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As the Leaders Go, So Goes the Nation

29 Nov

Sadly, but almost always true is the fact that the people follow the leadership of their nation even when the end is folly. It was not only true of the Jews, but it was so of the gentiles, as well that Christ was rejected. The Romans never embraced the Gospel, so why do we make a particular point in saying the Jews rejected it? Perhaps it is because they were God’s chosen people, but nevertheless, the scriptures show that when Jesus was given the Kingdom (Revelation 11:15-19), the kings or leaders of the earth were angry. None of the nations ever embraced the Gospel.

As the worship service concluded in Pisidian Antioch, many of the gentiles and believing Jews asked Paul and Barnabas to preach again the next Sabbath about the same things Paul did that day (Acts 13:42). If this study is true concerning Paul preaching during the Passover of 44 CE, then the next Sabbath, may have been only two or three days away, because that week there would have been three Sabbaths—the first and last days of the Days of Unleavened Bread and the weekly Sabbath that fell between the two annual Holy Days. It may also be true that Paul and Barnabas may have been asked to offer a word of encouragement in the middle of the Days of Unleavened Bread on the weekly Sabbath and the final Sabbath that completed the holy day season was less than a week away.

However many days it was until the next Sabbath, the Good News spread throughout the community and the evangelistic team found there were more gentiles crowding into the synagogue on the Sabbath than there were Jews (Acts 13:44). In fact, there were so many gentiles there that the Jewish leadership, who may have been respectful of Paul’s new ideas on the scriptures on the previous occasion, waxed zealous for the Jewish traditions and began speaking against those things Paul claimed about Jesus (Acts 13:45). These Jews feared the blurring of the clean and unclean, that the line between Jew and gentile would be erased entirely by Paul’s presentation of Jesus as the New Way – whether beside or contrary to the Law (cp. Acts 13:38-40).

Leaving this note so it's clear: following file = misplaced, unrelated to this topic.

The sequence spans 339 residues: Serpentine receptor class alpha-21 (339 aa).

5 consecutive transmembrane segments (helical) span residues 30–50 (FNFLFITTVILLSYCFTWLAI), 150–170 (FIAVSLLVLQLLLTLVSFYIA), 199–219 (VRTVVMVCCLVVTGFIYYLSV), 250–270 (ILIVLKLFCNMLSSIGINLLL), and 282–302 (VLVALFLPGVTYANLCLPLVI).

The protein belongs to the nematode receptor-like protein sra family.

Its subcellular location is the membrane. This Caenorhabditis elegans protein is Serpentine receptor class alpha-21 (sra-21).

What occurred here reminds me of a time when Jesus preached in Galilee near the beginning of his public ministry (Luke 5:17-26). At that time Jesus healed a paralytic, saying “your sins are forgiven” (Luke 5:20). The local rabbis took issue with this saying that only God could forgive sin, but Jesus asked: “What difference does it make whether I say, ‘your sins are forgiven’ or if I say, ‘rise up and walk’? Jesus was pointing to the prevailing doctrine of the rabbis at that time, namely, that men suffer illness or handicap due to sin. Jesus was concluding a logical premise: if the sin would be forgiven then the ailment would go away, but to prove he had the power to forgive sins, he commanded the man to rise up and walk (Luke 5:24-25). All were amazed and glorified God, but the rabbis said they had never seen it this way before (Mark 2:12), and Luke records the same event, saying they had seen strange things that day (Luke 5:26). In other words, they needed time to think these things over. Caution prevailed over immediately accepting the gift of God, for Luke introduced the whole event by saying that “the power of the Lord was present to heal them (Luke 5:17)? One might ask heal whom, for the paralytic man had yet to be introduced. Luke means for us to see there was power present at that certain day to heal ‘them’—the Pharisees and doctors of the law or the rabbis (Luke 5:17). Had they accepted Jesus on that certain day, their hearts would have been healed and would have found Jesus’ message easier to believe.

It was no less true of the Jews in the synagogue of Pisidian Antioch during the visit of Paul and Barnabas, but caution ruled the day. Caution dictated the Jewish leaders’ behavior in the face of the gift of God, and zealous allegiance to the traditions and teachings of men took precedence over the Gospel (Acts 13:45). Moreover, just as it had been on the very next Sabbath for Jesus after he healed the paralytic (Luke 6:1-11), so it was with Paul and Barnabas on the next Sabbath in Acts 13:42. God had done a work in their days, a work that they refused to believe even though witnesses had declared it unto them (Acts 13:40; cp. Habakkuk 1:5). It was the new work of God that they rejected. The resurrection had begun in Jesus (cp. 1Corinthians 15:21-23), but the Jewish authorities rejected the Good News that the Messianic Age, had begun—i.e. the age in which the dead would be judged, resurrection had begun in the born again, believing community (cp Ephesians 2:1-6), and as the leadership went, so went the majority of the Jewish people.

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